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As we approach Salem harbor, we come about in a broad, smooth arc. The boom swings effortlessly across the deck, and the sails billow and shake for only a brief moment as they find the wind. The Captain catches my eye from his post at the wheel and I pull out my guitar, settling down on a bench, looking towards the bow. Although the wind has died down since the jubilant departure from the harbor, I still have to brace myself (and my mic stand) with one foot steady on the deck, leaning into the weathered boards to keep my balance as I begin to play. At this moment I am particularly grateful for my coastal upbringing, and for my sea legs, without which both I and my precious guitar would probably have ended up overboard.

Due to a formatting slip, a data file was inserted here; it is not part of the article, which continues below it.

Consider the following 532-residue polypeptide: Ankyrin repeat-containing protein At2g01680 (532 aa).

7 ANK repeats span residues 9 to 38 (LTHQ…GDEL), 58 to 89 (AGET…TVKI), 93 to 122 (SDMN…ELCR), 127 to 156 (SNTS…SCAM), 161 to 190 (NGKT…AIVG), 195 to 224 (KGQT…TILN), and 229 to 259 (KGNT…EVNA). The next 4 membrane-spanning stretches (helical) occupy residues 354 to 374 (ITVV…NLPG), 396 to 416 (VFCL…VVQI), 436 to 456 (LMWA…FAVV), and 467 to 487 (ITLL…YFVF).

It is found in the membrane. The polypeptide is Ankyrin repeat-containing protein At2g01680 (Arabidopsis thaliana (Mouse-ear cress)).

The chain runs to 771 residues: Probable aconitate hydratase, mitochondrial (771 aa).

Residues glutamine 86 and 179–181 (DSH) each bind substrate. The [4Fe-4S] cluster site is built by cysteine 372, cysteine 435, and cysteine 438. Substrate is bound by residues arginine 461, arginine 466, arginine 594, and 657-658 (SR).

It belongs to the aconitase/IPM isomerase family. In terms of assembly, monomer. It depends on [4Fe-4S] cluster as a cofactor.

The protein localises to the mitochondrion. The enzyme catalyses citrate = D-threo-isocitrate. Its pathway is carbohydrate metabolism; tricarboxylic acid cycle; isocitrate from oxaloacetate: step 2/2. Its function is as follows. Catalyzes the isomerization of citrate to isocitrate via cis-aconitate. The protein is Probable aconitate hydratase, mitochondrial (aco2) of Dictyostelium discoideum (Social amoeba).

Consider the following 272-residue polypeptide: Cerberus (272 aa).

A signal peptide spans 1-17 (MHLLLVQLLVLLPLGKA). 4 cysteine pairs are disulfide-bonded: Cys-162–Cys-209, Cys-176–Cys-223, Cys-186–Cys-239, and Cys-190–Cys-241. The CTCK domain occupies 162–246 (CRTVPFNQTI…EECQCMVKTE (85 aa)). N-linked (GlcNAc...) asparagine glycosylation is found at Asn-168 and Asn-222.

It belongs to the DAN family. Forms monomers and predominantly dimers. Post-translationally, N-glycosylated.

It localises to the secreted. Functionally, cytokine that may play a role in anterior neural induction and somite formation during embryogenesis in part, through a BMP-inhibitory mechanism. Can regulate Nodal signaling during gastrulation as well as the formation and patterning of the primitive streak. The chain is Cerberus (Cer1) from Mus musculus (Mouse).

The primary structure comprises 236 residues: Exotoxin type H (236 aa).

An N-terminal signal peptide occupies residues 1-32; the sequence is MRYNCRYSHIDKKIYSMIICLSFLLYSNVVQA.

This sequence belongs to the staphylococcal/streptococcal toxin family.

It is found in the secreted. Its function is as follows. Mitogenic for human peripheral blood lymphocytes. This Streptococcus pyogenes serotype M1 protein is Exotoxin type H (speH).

I play and sing for an hour or so, and the setting throws into sharp relief the fact that I grew up here, that this place and these waters are inextricable from myself and my songs. The sea, the horizon, the rocks, the wind — and the idea of a safe harbor solidified through longing from afar — these things often find their way into my songs and lyrics. These themes are all too familiar to the fishing families of Cape Ann, and have seeped into the island’s culture so that even first generation locals like myself can perceive and appreciate them. My voyages away from home have not been by sea, but they have been far, and frequent. I can understand, at least on the surface, the concept of feeling at home while on the road (or on the water), in flux — the apparent contradiction between the happiness and freedom of travel, and nostalgia for the fixed place in the world that formed you — and I wrestle with this through my music. And as I play, an eerie familiarity settles over me, as if Adventure already knows these songs — she’s heard it all before.